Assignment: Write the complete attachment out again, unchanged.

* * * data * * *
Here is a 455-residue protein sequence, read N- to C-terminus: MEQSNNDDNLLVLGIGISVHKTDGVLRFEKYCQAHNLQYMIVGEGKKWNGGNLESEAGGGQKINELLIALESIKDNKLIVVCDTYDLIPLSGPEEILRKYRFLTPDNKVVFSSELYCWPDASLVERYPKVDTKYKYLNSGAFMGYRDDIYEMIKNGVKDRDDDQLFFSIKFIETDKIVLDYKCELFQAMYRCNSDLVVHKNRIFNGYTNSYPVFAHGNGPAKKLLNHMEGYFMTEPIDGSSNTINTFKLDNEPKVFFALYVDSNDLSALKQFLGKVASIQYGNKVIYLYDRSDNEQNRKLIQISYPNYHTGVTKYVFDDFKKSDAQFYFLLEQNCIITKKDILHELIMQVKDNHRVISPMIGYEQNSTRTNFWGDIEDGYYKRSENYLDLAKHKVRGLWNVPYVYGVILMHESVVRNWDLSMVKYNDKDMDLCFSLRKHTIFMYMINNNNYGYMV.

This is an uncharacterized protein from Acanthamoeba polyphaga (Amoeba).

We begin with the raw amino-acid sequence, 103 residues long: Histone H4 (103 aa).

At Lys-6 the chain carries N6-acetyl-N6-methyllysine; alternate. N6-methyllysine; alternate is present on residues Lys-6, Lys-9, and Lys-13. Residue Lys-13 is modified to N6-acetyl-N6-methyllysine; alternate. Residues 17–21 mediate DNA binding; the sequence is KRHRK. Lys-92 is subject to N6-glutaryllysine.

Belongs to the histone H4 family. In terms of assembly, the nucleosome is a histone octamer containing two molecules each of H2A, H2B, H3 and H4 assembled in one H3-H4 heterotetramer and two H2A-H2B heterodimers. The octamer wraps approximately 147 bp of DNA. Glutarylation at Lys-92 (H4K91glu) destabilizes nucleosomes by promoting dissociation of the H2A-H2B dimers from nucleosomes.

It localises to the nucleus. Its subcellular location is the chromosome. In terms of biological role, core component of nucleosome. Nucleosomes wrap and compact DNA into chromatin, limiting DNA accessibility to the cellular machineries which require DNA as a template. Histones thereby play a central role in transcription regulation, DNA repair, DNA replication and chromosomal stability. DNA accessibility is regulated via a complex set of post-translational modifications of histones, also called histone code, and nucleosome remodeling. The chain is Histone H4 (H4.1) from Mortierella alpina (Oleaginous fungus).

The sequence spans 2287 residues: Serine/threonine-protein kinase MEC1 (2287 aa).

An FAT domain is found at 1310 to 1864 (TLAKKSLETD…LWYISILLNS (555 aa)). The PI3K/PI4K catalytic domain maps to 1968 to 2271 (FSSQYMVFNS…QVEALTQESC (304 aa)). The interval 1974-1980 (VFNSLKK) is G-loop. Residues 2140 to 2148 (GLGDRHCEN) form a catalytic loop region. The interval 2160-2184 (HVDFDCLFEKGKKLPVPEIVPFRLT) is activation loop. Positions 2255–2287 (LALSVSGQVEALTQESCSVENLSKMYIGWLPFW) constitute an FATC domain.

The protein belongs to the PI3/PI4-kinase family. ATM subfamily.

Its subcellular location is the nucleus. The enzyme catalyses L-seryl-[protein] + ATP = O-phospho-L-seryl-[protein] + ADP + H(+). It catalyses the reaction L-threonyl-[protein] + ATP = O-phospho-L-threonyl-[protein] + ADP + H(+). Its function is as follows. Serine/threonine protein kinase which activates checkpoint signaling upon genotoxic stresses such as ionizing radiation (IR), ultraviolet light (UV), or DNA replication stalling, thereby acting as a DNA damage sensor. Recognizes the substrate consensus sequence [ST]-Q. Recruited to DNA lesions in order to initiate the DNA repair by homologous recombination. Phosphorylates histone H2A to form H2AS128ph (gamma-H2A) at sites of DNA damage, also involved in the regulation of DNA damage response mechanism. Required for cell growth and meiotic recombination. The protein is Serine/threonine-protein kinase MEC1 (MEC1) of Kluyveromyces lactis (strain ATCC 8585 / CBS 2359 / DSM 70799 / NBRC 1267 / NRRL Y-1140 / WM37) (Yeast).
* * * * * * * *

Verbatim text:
Here is a 455-residue protein sequence, read N- to C-terminus: MEQSNNDDNLLVLGIGISVHKTDGVLRFEKYCQAHNLQYMIVGEGKKWNGGNLESEAGGGQKINELLIALESIKDNKLIVVCDTYDLIPLSGPEEILRKYRFLTPDNKVVFSSELYCWPDASLVERYPKVDTKYKYLNSGAFMGYRDDIYEMIKNGVKDRDDDQLFFSIKFIETDKIVLDYKCELFQAMYRCNSDLVVHKNRIFNGYTNSYPVFAHGNGPAKKLLNHMEGYFMTEPIDGSSNTINTFKLDNEPKVFFALYVDSNDLSALKQFLGKVASIQYGNKVIYLYDRSDNEQNRKLIQISYPNYHTGVTKYVFDDFKKSDAQFYFLLEQNCIITKKDILHELIMQVKDNHRVISPMIGYEQNSTRTNFWGDIEDGYYKRSENYLDLAKHKVRGLWNVPYVYGVILMHESVVRNWDLSMVKYNDKDMDLCFSLRKHTIFMYMINNNNYGYMV.

This is an uncharacterized protein from Acanthamoeba polyphaga (Amoeba).

We begin with the raw amino-acid sequence, 103 residues long: Histone H4 (103 aa).

At Lys-6 the chain carries N6-acetyl-N6-methyllysine; alternate. N6-methyllysine; alternate is present on residues Lys-6, Lys-9, and Lys-13. Residue Lys-13 is modified to N6-acetyl-N6-methyllysine; alternate. Residues 17–21 mediate DNA binding; the sequence is KRHRK. Lys-92 is subject to N6-glutaryllysine.

Belongs to the histone H4 family. In terms of assembly, the nucleosome is a histone octamer containing two molecules each of H2A, H2B, H3 and H4 assembled in one H3-H4 heterotetramer and two H2A-H2B heterodimers. The octamer wraps approximately 147 bp of DNA. Glutarylation at Lys-92 (H4K91glu) destabilizes nucleosomes by promoting dissociation of the H2A-H2B dimers from nucleosomes.

It localises to the nucleus. Its subcellular location is the chromosome. In terms of biological role, core component of nucleosome. Nucleosomes wrap and compact DNA into chromatin, limiting DNA accessibility to the cellular machineries which require DNA as a template. Histones thereby play a central role in transcription regulation, DNA repair, DNA replication and chromosomal stability. DNA accessibility is regulated via a complex set of post-translational modifications of histones, also called histone code, and nucleosome remodeling. The chain is Histone H4 (H4.1) from Mortierella alpina (Oleaginous fungus).

The sequence spans 2287 residues: Serine/threonine-protein kinase MEC1 (2287 aa).

An FAT domain is found at 1310 to 1864 (TLAKKSLETD…LWYISILLNS (555 aa)). The PI3K/PI4K catalytic domain maps to 1968 to 2271 (FSSQYMVFNS…QVEALTQESC (304 aa)). The interval 1974-1980 (VFNSLKK) is G-loop. Residues 2140 to 2148 (GLGDRHCEN) form a catalytic loop region. The interval 2160-2184 (HVDFDCLFEKGKKLPVPEIVPFRLT) is activation loop. Positions 2255–2287 (LALSVSGQVEALTQESCSVENLSKMYIGWLPFW) constitute an FATC domain.

The protein belongs to the PI3/PI4-kinase family. ATM subfamily.

Its subcellular location is the nucleus. The enzyme catalyses L-seryl-[protein] + ATP = O-phospho-L-seryl-[protein] + ADP + H(+). It catalyses the reaction L-threonyl-[protein] + ATP = O-phospho-L-threonyl-[protein] + ADP + H(+). Its function is as follows. Serine/threonine protein kinase which activates checkpoint signaling upon genotoxic stresses such as ionizing radiation (IR), ultraviolet light (UV), or DNA replication stalling, thereby acting as a DNA damage sensor. Recognizes the substrate consensus sequence [ST]-Q. Recruited to DNA lesions in order to initiate the DNA repair by homologous recombination. Phosphorylates histone H2A to form H2AS128ph (gamma-H2A) at sites of DNA damage, also involved in the regulation of DNA damage response mechanism. Required for cell growth and meiotic recombination. The protein is Serine/threonine-protein kinase MEC1 (MEC1) of Kluyveromyces lactis (strain ATCC 8585 / CBS 2359 / DSM 70799 / NBRC 1267 / NRRL Y-1140 / WM37) (Yeast).